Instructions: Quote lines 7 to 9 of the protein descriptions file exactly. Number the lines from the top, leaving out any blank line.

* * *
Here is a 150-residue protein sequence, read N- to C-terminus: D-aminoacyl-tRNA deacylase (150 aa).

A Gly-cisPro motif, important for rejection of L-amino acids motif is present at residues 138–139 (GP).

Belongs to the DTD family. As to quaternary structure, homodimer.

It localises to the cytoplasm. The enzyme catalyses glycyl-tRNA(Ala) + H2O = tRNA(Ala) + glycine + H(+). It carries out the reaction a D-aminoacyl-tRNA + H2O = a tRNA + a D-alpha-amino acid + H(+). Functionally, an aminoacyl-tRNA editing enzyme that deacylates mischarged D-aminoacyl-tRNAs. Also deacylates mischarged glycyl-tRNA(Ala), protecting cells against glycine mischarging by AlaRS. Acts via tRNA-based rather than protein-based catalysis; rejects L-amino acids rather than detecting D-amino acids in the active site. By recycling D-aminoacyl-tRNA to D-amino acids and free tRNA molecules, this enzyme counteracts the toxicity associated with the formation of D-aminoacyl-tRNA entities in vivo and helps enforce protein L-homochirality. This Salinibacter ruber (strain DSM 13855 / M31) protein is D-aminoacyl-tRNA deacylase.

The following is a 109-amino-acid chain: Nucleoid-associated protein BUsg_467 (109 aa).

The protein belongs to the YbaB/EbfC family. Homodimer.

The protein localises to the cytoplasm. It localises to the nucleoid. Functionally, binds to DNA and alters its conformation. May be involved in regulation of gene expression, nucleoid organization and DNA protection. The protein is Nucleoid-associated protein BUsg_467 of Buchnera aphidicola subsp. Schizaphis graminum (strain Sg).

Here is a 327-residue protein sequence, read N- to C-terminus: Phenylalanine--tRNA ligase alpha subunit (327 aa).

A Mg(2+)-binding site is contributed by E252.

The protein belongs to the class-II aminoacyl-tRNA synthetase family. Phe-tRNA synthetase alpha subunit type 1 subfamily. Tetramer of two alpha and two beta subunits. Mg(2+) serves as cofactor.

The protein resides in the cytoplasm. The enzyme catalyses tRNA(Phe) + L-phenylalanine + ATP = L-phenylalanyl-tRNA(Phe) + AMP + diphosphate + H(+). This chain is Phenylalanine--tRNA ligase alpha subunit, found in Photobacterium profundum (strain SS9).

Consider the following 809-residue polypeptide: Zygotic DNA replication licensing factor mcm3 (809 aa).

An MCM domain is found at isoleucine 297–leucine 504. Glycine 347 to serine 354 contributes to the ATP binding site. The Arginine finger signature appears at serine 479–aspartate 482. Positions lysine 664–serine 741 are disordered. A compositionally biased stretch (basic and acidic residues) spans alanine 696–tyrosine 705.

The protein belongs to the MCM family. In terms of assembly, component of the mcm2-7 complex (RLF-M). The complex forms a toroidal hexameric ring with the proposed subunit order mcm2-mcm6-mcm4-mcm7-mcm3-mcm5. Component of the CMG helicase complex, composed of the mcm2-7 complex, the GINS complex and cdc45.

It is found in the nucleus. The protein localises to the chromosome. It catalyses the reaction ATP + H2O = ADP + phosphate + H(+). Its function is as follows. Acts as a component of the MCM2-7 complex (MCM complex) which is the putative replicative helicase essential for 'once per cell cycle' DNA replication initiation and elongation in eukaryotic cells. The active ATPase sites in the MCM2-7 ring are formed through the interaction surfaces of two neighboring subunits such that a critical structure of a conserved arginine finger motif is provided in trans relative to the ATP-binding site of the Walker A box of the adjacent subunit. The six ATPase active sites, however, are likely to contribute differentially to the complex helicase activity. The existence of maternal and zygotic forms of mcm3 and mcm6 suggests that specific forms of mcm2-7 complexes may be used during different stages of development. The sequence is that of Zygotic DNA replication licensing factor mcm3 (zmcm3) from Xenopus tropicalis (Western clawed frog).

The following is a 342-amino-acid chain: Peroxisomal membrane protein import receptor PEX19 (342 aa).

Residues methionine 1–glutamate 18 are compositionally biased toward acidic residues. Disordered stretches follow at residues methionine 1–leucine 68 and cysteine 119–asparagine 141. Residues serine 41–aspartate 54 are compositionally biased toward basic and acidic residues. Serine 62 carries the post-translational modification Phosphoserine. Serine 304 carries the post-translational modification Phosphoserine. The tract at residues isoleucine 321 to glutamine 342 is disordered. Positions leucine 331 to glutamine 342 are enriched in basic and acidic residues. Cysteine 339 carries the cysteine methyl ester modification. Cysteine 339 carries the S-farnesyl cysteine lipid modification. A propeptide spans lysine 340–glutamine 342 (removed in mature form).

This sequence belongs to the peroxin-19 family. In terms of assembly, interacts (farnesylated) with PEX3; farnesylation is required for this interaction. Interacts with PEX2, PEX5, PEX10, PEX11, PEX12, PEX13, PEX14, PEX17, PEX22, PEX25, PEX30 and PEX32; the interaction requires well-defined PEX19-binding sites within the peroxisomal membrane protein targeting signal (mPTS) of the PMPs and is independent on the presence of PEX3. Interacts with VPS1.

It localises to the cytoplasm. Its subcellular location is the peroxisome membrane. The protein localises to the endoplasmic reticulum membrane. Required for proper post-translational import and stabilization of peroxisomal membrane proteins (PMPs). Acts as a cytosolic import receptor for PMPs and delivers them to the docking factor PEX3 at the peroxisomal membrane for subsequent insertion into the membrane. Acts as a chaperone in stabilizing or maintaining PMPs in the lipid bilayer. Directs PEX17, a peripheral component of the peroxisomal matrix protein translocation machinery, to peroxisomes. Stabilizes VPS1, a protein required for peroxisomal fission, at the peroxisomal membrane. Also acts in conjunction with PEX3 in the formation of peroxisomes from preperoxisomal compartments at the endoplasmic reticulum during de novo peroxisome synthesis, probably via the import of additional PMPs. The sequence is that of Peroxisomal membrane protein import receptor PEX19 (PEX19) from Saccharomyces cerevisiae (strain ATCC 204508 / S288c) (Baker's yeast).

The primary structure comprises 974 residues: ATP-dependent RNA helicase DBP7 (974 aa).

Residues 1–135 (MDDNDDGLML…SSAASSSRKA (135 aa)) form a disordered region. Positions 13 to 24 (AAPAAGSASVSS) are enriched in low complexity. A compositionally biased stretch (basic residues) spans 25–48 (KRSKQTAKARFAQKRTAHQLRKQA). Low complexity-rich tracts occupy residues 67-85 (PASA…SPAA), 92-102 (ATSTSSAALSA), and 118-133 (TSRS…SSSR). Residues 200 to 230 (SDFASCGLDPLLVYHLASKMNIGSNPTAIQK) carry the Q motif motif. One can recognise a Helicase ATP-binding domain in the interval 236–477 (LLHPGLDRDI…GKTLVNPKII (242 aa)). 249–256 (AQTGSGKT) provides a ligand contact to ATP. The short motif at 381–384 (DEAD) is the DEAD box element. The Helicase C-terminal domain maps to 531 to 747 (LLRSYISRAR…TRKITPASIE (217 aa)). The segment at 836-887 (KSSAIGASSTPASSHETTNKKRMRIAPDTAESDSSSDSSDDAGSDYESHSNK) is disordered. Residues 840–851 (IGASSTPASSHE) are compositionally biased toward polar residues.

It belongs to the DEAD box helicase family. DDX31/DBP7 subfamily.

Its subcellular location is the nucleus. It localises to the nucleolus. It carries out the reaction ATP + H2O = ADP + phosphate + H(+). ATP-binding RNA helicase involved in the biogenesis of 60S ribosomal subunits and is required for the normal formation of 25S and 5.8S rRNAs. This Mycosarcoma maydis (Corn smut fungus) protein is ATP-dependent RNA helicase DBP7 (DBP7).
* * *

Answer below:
The protein localises to the cytoplasm. It localises to the nucleoid. Functionally, binds to DNA and alters its conformation. May be involved in regulation of gene expression, nucleoid organization and DNA protection. The protein is Nucleoid-associated protein BUsg_467 of Buchnera aphidicola subsp. Schizaphis graminum (strain Sg).

Here is a 327-residue protein sequence, read N- to C-terminus: Phenylalanine--tRNA ligase alpha subunit (327 aa).

A Mg(2+)-binding site is contributed by E252.